In the previous week, I totally lost count of what day it is. And i don’t care. Token of acclimatisation I’d say.
These last seven or eight days at the monastery/retreat centre Wat Kow Tahm were truly inspiring. As I arrived from Suan Mokh and settled here, the flow continued. I found myself getting up at 4 a.m. without any incredulous look at the alarm clock. Actually enjoyed lying there awake an hour early or so, breathing in and out until the actual waking bell rang. Time to go to the meditation hall uphill.
Sit for half an hour, then do some yoga or tai’chi (Master Khun Supol is instructing us) at the temple. watch the sunrise. Sitting again for 45mins. Letting the mosquitoes become Ajahn Jun (masters) that bring me right back to the present moment when the mind has wandered away to rehearse the past and probe into the future, with other words dealing with stuff long gone or not yet come. Imaginary and ephemeral stuff quickly made more solid by mental proliferation (papanca). Then breakfast – well, first a food reflection:
‘Considering it thoughtfully, I eat this food, not for play, not for intoxication, not for putting on bulk, not for beautification, but simply for the survival and continuance of this body, thinking: ‘Thus eill i destroy old feelings (of hunger) and not create new feelings (from overeating).
I will maintain myself, be blameless, and live in comfort.’
Ok, right on! Get some muesli and porridge, fresh fruits (banana, papaya, pineapple) and a vegetable rice soup with many condiments to choose from at the side. It is very tasty, indeed! Difficult not to be mindlessly stuffing the belly, not thinking about the next spoonful of tasty matter that’s gonna be put into this hole in the head. It’s comparably easy to be mindfully walking and sitting all day from 4 a.m. until 9 p.m. It is at mealtimes when the real practice starts, or to put it another way: it is at the communal feasting when the progress (or lack thereof) starts to show clearly. When you reach out to Nibbāna but all you have got is a sore body and a restless mind, the love you find in carefully-selected, well-prepared, delicious and nutritious food certainly seems like salvation, if only temporary.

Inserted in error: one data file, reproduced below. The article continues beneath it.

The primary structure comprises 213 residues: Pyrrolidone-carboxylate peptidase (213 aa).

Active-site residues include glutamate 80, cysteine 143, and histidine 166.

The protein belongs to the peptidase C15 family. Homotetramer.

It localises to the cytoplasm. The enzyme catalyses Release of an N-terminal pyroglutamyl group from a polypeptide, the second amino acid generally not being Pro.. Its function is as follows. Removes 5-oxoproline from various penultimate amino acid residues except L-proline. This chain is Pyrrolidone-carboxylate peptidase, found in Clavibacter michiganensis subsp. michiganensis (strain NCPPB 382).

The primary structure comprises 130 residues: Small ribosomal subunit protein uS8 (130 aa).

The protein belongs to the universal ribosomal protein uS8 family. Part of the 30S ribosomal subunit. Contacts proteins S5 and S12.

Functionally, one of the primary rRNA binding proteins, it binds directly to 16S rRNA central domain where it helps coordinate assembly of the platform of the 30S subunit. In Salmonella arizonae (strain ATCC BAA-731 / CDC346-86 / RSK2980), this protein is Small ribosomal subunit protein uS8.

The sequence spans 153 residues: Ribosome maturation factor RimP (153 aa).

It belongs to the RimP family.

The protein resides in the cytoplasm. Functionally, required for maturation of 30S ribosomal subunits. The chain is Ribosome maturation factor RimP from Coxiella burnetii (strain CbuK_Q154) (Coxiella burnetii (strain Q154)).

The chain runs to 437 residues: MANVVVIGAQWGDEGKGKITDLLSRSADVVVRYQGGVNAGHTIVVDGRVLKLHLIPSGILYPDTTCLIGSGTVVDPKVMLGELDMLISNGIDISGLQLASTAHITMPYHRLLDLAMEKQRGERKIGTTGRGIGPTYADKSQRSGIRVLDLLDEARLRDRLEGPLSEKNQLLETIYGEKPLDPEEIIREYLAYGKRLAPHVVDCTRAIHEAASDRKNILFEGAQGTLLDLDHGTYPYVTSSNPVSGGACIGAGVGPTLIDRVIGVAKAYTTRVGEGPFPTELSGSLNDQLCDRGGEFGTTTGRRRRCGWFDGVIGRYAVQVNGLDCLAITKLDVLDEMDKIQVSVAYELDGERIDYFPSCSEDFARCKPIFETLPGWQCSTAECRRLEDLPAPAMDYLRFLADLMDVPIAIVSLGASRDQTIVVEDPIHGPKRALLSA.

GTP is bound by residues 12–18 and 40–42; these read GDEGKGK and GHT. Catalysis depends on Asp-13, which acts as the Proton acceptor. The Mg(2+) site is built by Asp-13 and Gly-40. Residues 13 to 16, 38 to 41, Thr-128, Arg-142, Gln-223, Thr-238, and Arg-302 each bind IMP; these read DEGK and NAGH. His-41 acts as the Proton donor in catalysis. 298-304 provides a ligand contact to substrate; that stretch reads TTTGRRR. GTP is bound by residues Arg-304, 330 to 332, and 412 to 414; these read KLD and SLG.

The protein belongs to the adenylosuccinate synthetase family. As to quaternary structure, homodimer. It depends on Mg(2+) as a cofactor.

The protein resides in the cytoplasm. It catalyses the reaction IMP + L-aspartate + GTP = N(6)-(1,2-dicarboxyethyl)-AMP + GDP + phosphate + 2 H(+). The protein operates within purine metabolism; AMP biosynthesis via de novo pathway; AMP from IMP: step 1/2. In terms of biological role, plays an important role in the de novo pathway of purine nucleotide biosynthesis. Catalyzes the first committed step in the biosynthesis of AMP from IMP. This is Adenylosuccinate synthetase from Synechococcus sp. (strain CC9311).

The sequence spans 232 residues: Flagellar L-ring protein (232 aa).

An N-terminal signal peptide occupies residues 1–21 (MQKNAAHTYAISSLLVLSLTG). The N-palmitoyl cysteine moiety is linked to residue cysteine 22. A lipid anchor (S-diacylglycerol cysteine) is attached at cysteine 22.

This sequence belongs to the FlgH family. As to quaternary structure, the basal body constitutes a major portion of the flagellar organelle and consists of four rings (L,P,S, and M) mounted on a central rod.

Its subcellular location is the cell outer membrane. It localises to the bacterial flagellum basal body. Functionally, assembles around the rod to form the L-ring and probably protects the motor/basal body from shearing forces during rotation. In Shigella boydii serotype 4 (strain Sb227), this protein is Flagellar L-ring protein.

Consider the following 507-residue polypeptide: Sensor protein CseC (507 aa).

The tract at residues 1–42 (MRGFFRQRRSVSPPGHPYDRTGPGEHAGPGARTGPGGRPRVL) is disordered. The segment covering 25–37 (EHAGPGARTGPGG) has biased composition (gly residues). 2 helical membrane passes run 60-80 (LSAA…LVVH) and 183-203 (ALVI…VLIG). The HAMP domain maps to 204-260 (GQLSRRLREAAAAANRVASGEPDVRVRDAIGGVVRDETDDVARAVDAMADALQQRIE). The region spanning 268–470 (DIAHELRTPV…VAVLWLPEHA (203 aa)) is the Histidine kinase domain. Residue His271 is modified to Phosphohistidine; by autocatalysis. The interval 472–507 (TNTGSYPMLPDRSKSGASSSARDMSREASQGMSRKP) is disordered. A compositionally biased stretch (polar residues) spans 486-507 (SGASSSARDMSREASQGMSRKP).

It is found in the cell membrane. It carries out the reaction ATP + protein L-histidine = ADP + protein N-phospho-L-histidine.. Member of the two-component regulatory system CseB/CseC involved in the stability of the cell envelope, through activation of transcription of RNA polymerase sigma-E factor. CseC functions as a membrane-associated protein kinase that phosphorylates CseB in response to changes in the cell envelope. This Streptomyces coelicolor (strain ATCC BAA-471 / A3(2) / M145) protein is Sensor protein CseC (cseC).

On the last day of the retreat, Marko from Estonia (who had been reading the food reflection before every meal with us repeating after him) gave an hilarious version, i.e. reading this very reflection with a heavy, thick Russian accent. With us repeating after him. I laughed so hard my belly button danced a jiggy 😀
How can I describe what I am going through here? Sometimes i am moved to tears because it is so breathtakingly beautiful. Right now, in fact, I have tears in my eyes. Becoming aware that EVERYTHING is impermanent … that is indeed hard to take in fully. Better done step by step.
The ego makes it also hard to tell what is happening cuz it’s used to endless attempts at looking and sounding impressive. And it has become quite good at it. Years of training. I know what I Am talking about dude. Thus, I knead in some thoughts of entanglement and sensations of dukkha so that this whole journey we call ‘life’ is seen for what it is. There really is so much unnecessary suffering just because of clinging to a sense of self. So much distress because of attachment to this idea of I-Me-Mine covering up momentary experience like a cloak perverting perception. And knowing that does not help. Reading does not help. Not-knowing helps. Becoming perfectly still helps. It gets really obvious around here. And still, when there is a glimpse of truth shining through the dark veil of delusion, it’s being labeled as ‘my’ (spiritual or whatever) experience all too soon.
Hmmm… desire came in to wreck the show.
Temple up on the hill
Inside the temple
P.S. In case you take wonder at etymological dimensions, the word desire derives from Latin desirus, meaning ‘away from the star’. So if the stars your destination, why move constantly away?! BE HERE NOW.
On the hill of Wat Kow Tahm (Mountain cave)
More photos you will find here.